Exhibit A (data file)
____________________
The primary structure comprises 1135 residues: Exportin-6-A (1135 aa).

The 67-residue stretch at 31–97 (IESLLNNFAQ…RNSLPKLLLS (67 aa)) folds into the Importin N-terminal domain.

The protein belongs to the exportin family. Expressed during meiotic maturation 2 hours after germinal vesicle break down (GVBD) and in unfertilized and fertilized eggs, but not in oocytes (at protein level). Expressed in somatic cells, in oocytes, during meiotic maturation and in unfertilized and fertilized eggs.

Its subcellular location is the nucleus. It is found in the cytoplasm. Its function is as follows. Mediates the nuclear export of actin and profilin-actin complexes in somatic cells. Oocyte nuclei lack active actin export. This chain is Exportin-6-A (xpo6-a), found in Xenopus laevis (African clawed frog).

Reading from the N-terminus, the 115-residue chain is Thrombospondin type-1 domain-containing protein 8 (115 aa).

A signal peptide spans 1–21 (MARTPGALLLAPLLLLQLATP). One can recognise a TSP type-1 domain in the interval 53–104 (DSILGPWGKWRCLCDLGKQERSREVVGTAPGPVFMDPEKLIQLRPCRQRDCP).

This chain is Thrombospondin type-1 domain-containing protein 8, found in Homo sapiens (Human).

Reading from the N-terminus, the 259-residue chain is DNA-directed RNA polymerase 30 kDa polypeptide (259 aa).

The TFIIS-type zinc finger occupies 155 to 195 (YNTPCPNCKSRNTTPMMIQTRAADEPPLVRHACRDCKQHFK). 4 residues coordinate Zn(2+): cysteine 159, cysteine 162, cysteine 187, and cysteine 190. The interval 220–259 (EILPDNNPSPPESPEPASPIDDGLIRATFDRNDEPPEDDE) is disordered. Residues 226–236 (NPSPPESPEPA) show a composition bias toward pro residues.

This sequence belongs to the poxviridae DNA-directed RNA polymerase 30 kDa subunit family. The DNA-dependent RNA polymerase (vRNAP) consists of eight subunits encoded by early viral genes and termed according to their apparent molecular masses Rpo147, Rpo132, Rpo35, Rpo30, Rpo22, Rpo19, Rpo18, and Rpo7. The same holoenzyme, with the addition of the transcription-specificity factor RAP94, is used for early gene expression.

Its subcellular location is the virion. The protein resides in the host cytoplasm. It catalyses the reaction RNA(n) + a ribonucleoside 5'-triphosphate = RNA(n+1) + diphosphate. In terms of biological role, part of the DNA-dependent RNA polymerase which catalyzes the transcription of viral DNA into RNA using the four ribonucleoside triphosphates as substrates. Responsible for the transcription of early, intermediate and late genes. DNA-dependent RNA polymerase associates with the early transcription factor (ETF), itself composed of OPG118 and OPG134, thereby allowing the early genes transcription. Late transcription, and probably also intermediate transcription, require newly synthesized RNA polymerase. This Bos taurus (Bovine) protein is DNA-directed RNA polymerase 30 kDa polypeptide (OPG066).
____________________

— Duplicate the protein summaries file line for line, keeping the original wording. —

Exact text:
The primary structure comprises 1135 residues: Exportin-6-A (1135 aa).

The 67-residue stretch at 31–97 (IESLLNNFAQ…RNSLPKLLLS (67 aa)) folds into the Importin N-terminal domain.

The protein belongs to the exportin family. Expressed during meiotic maturation 2 hours after germinal vesicle break down (GVBD) and in unfertilized and fertilized eggs, but not in oocytes (at protein level). Expressed in somatic cells, in oocytes, during meiotic maturation and in unfertilized and fertilized eggs.

Its subcellular location is the nucleus. It is found in the cytoplasm. Its function is as follows. Mediates the nuclear export of actin and profilin-actin complexes in somatic cells. Oocyte nuclei lack active actin export. This chain is Exportin-6-A (xpo6-a), found in Xenopus laevis (African clawed frog).

Reading from the N-terminus, the 115-residue chain is Thrombospondin type-1 domain-containing protein 8 (115 aa).

A signal peptide spans 1–21 (MARTPGALLLAPLLLLQLATP). One can recognise a TSP type-1 domain in the interval 53–104 (DSILGPWGKWRCLCDLGKQERSREVVGTAPGPVFMDPEKLIQLRPCRQRDCP).

This chain is Thrombospondin type-1 domain-containing protein 8, found in Homo sapiens (Human).

Reading from the N-terminus, the 259-residue chain is DNA-directed RNA polymerase 30 kDa polypeptide (259 aa).

The TFIIS-type zinc finger occupies 155 to 195 (YNTPCPNCKSRNTTPMMIQTRAADEPPLVRHACRDCKQHFK). 4 residues coordinate Zn(2+): cysteine 159, cysteine 162, cysteine 187, and cysteine 190. The interval 220–259 (EILPDNNPSPPESPEPASPIDDGLIRATFDRNDEPPEDDE) is disordered. Residues 226–236 (NPSPPESPEPA) show a composition bias toward pro residues.

This sequence belongs to the poxviridae DNA-directed RNA polymerase 30 kDa subunit family. The DNA-dependent RNA polymerase (vRNAP) consists of eight subunits encoded by early viral genes and termed according to their apparent molecular masses Rpo147, Rpo132, Rpo35, Rpo30, Rpo22, Rpo19, Rpo18, and Rpo7. The same holoenzyme, with the addition of the transcription-specificity factor RAP94, is used for early gene expression.

Its subcellular location is the virion. The protein resides in the host cytoplasm. It catalyses the reaction RNA(n) + a ribonucleoside 5'-triphosphate = RNA(n+1) + diphosphate. In terms of biological role, part of the DNA-dependent RNA polymerase which catalyzes the transcription of viral DNA into RNA using the four ribonucleoside triphosphates as substrates. Responsible for the transcription of early, intermediate and late genes. DNA-dependent RNA polymerase associates with the early transcription factor (ETF), itself composed of OPG118 and OPG134, thereby allowing the early genes transcription. Late transcription, and probably also intermediate transcription, require newly synthesized RNA polymerase. This Bos taurus (Bovine) protein is DNA-directed RNA polymerase 30 kDa polypeptide (OPG066).